Many NGOs tell me that there is a disconnect between what they plan to do and what they end up doing.  This affects their monitoring data and ultimately what they are able to report to donors.

This disconnect seems to come from a number of different sources: poor communication, in-country priorities and pressures that are different from those at head office or the secretariat, funding priorities, etc.
But the solution is deceptively simple.  In fact, so simple that many think it wouldn’t work or they try to make it more complicated than it needs to be.  Simply put: NGOs need to plan properly.
What!?! I hear you say.  How dare I suggest that your NGO doesn’t know how to plan?  Well, if you think there is a disconnect between what you do and what was planned, and to extend the problem, that evidence from previous interventions is routinely ignored, then your NGO is not planning properly.
Planning is a deceptively simple process.
  1. The board of trustees have signed off a vision and mission with aims
  2. The country offices (or similar) consult with local stakeholders about how to achieve those aims in-country and fed this back to head office (or similar) with their business plans (which has to include a fully worked up M&E plan)
  3. Head office and the country offices have a conversation about how to achieve the aims based on feedback, available funding, head office priorities, in-country priorities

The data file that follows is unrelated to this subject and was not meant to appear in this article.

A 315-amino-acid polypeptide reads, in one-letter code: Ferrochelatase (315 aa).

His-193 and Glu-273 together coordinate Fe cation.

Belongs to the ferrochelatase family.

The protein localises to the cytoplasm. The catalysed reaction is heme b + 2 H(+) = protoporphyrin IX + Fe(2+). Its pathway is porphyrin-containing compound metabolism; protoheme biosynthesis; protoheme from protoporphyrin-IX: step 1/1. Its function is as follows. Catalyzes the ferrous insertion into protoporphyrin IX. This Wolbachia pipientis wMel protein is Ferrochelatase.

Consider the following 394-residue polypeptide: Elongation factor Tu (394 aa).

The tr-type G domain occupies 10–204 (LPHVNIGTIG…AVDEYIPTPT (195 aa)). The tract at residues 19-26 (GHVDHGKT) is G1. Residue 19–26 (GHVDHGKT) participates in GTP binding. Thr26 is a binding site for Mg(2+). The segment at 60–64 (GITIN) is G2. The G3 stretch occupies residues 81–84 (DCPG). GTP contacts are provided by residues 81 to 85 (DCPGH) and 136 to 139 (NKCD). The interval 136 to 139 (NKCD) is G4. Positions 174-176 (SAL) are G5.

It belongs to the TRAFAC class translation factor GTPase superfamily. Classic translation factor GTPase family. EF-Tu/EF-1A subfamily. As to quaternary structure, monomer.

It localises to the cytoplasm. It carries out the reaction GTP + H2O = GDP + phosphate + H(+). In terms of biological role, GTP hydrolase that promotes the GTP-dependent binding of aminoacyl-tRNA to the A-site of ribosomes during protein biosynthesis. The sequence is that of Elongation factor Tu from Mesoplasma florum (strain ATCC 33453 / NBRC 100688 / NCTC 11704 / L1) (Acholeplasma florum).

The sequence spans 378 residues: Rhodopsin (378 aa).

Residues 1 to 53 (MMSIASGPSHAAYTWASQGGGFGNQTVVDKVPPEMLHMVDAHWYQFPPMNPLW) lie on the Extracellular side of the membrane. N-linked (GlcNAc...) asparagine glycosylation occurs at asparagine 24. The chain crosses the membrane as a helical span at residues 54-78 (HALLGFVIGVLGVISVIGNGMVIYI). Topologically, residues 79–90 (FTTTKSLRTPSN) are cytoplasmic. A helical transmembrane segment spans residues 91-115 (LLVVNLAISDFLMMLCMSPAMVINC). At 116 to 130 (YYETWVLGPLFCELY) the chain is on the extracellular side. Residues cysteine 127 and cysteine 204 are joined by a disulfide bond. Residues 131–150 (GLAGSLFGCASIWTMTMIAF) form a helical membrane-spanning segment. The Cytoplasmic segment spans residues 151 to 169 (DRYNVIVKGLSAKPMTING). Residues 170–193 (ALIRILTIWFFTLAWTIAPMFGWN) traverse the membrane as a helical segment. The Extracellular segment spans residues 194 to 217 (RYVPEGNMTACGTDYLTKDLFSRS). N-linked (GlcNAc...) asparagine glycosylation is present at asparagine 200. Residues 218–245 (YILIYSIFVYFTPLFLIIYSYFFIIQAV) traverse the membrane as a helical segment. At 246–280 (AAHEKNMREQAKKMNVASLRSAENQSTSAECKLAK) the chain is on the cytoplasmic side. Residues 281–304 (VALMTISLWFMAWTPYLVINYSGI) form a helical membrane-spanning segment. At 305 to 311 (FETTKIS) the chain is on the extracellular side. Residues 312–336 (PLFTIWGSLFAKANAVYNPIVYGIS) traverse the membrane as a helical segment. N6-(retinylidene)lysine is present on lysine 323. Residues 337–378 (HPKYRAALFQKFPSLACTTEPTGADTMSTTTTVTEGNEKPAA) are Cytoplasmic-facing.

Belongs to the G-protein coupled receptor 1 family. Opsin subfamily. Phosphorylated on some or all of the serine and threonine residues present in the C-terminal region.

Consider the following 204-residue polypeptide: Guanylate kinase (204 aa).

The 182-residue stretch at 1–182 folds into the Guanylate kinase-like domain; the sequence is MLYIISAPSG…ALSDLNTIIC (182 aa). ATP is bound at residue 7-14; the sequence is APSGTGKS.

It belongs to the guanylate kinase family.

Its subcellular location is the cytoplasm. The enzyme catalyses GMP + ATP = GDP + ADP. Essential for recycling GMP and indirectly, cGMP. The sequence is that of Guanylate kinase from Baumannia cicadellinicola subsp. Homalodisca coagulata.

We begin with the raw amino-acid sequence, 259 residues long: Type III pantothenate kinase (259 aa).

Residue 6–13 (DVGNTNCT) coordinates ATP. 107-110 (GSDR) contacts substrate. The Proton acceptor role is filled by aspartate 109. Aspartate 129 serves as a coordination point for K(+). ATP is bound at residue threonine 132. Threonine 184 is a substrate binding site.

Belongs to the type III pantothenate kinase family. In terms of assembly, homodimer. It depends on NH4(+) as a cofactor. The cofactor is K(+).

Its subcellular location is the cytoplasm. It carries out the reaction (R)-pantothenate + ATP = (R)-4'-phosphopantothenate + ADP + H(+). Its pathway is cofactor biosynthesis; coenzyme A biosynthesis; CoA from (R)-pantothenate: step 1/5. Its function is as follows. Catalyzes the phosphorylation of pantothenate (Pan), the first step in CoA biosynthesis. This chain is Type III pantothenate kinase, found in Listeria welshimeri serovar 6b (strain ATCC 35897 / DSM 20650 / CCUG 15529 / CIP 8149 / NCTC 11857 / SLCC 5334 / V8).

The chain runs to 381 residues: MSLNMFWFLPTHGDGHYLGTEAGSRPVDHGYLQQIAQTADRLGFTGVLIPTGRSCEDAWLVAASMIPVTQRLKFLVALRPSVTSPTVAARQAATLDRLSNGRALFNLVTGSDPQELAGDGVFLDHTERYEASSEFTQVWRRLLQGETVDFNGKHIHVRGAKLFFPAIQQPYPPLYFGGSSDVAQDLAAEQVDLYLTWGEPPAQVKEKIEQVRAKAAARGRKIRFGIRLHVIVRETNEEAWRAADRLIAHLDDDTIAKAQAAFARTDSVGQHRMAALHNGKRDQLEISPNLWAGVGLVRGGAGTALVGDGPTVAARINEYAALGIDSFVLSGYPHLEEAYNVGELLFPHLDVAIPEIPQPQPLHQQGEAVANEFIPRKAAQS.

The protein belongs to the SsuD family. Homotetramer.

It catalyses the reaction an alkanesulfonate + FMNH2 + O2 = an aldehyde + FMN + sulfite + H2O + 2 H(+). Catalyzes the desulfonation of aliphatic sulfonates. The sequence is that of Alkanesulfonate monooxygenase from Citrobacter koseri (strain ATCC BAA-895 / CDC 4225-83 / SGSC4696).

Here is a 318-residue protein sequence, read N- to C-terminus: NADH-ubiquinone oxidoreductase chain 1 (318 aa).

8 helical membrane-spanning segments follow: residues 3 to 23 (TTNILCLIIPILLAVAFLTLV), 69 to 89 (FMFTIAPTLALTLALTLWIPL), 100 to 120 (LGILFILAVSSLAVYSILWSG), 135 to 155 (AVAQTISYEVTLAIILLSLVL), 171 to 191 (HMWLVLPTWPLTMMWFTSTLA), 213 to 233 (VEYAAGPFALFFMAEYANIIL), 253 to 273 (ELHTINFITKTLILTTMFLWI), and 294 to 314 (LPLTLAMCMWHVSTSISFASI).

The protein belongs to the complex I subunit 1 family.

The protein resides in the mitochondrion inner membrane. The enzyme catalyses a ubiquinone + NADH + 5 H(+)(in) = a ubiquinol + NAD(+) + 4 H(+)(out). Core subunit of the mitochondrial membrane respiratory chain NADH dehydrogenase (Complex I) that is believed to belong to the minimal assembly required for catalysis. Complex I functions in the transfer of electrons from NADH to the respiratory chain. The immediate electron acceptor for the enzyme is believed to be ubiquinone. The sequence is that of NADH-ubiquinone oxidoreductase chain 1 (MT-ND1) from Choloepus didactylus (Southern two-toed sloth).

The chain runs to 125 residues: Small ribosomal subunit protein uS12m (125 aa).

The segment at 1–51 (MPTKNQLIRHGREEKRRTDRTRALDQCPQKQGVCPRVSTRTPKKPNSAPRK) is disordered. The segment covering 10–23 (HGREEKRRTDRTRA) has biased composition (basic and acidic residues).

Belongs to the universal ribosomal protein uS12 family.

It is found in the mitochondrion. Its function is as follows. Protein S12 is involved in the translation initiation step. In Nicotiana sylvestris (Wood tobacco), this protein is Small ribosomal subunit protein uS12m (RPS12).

4. Agreement is reached and the agreed plans are implemented
Sounds too simple doesn’t it.  We are used to far more complicated processes in international development.  But sometimes keeping it simple really works.  The challenge here is to ensure that everyone is engaged in the process from the start:
  1. Make sure that evidence from the M&E plan is used when designing new interventions and that M&E is included in the plans from the start
  2. Have clear, respectful and open channels of communication, listen to everyone
  3. The people at the coal face know what it takes to deliver these ambitious plans, make sure their experience and knowledge is included
  4. Stakeholders can make or break your plans, make sure they have been consulted, understand your aims and intentions and that their support is in place
I recently evaluated a set of projects that had been delivered across two multi-country regions with multiple partners and stakeholders.  The most successful project was the one where the stakeholders had been involved from the beginning and what had been agreed was what was delivered.  Sure they had their challenges along the way and some indicators and targets had to be amended.  But throughout the process the NGO kept an open channel of communication to its partner and the stakeholders and everyone was involved in problem solving.  It really worked!
Remember:
  1. M&E is a core business process and must be included in the planning process from the start
  2. Communication is key
  3. The people at the baseof the pyramid have a crucial role to play in planning
How is M&E included in the planning process in your organisation? What could be improved?

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